Resumes released to the public in Federal Court show a Vancouver mining company rejected qualified Canadians and hired Chinese temporary foreign workers at coal mine in northeastern B.C., according to two construction unions.
“What these resumes prove is that Canadian workers had jobs they could easily perform taken away from them by an unscrupulous company that wanted Temporary Foreign Workers (TFWs) all along and by an incredible lack of enforcement of the rules by the federal government,” said Mark Olsen, business manager for the Construction and Specialized Workers Union (CSWU) Local 1611.
“We can also see that when Premier Christy Clark went to China to announce this deal, her BC Liberal government’s ‘jobs plan’ didn’t include making sure that the jobs created would be filled by British Columbians.”
A court document filed by the CSWU and the International Union of Operating Engineers (IOUE) Local 115 on Jan. 31 states that HD Mining International rejected well qualified Canadian applicants and hired about 200 Chinese TFWs on the initial $300 million phase of the Murray River Project near Tumbler Ridge, B.C.
The unions’ submission reveals multiple examples of Canadian workers, with excellent qualifications and experience, who applied for work with HD Mining.
HD Mining International handed over about 300 resumes from Canadian citizens or permanent residents, who applied to work at the underground mine.
The CSWU and the IUOE gained access to the resumes while preparing an application for a judicial review to determine if Human Resources and Skills Development Canada (HRSDC) made errors issuing Labour Market Opinions (LMOs) to HD Mining, under the TFW program.
An LMO is an opinion provided by HRSDC to Citizenship and Immigration Canada, which assesses the impact that hiring the TFWs may have on the Canadian labour market.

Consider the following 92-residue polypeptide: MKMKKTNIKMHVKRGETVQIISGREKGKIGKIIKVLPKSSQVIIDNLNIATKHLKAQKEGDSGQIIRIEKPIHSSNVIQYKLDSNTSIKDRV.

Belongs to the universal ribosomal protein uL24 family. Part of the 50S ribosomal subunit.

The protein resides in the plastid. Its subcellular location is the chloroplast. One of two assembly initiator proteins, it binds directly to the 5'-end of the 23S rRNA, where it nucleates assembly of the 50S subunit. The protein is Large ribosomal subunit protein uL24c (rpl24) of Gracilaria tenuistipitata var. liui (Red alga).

The unions claim the Labour Market Opinions (LMOs) issued to HD Mining by the Human Resources and Skills Development Canada (HRSDC) failed to ensure there were no Canadians to do the work, while the TFWs were offered wages far below prevailing rates.
HD Mining did not hire one Canadian applicant to work at the mine, claiming they were not qualified.
“HD Mining repeatedly told the federal government, told the media and told the public that there were no qualified workers for the coal mine development jobs in B.C. – the information in these resumes shows that to be blatantly untrue,” Cochrane said.
“There were workers applying for HD Mining jobs, who had as much as 30 years mining experience, who had mineral engineering degrees, who had managed major mines in Canada, who had every imaginable qualification to do the work – but they were all rejected so HD Mining could bring in Temporary Foreign Workers instead – it’s outrageous and it’s offensive,” said Brian Cochrane, business manager of the IUOE Local 115.
“It’s no wonder that HD Mining and the federal government have forced us to go to court repeatedly to get access to these damning documents – they knew that this information definitively proves they could have hired many highly qualified and experienced Canadian workers for this project,” Cochrane said.
Given this information, the unions are confident their application for a judicial review should be approved.
In addition, the unions would like the federal and B.C. governments to review the whole TFW program.
Final documents for a judicial review were submitted by the Construction and Specialized Workers’ Union and the International Union of Operating Engineers to the federal court in Vancouver on Jan. 21.
HD Mining announced on Jan. 29 that 16 TFWs on the project were being returned to China, due to a federal legal challenge by the unions.
About 60 more workers were scheduled to join this group in mid-December to undertake underground preparatory work for the bulk sample phase of the project.
This work involves the extraction of a 100,000 tonne coal sample to determine the viability of full mine development and confirm that the coal is marketable.
The unions claim that the timing of HD Mining’s decision was suspicious because it happened just days after they received the resumes of 300 Canadian workers who were rejected for jobs.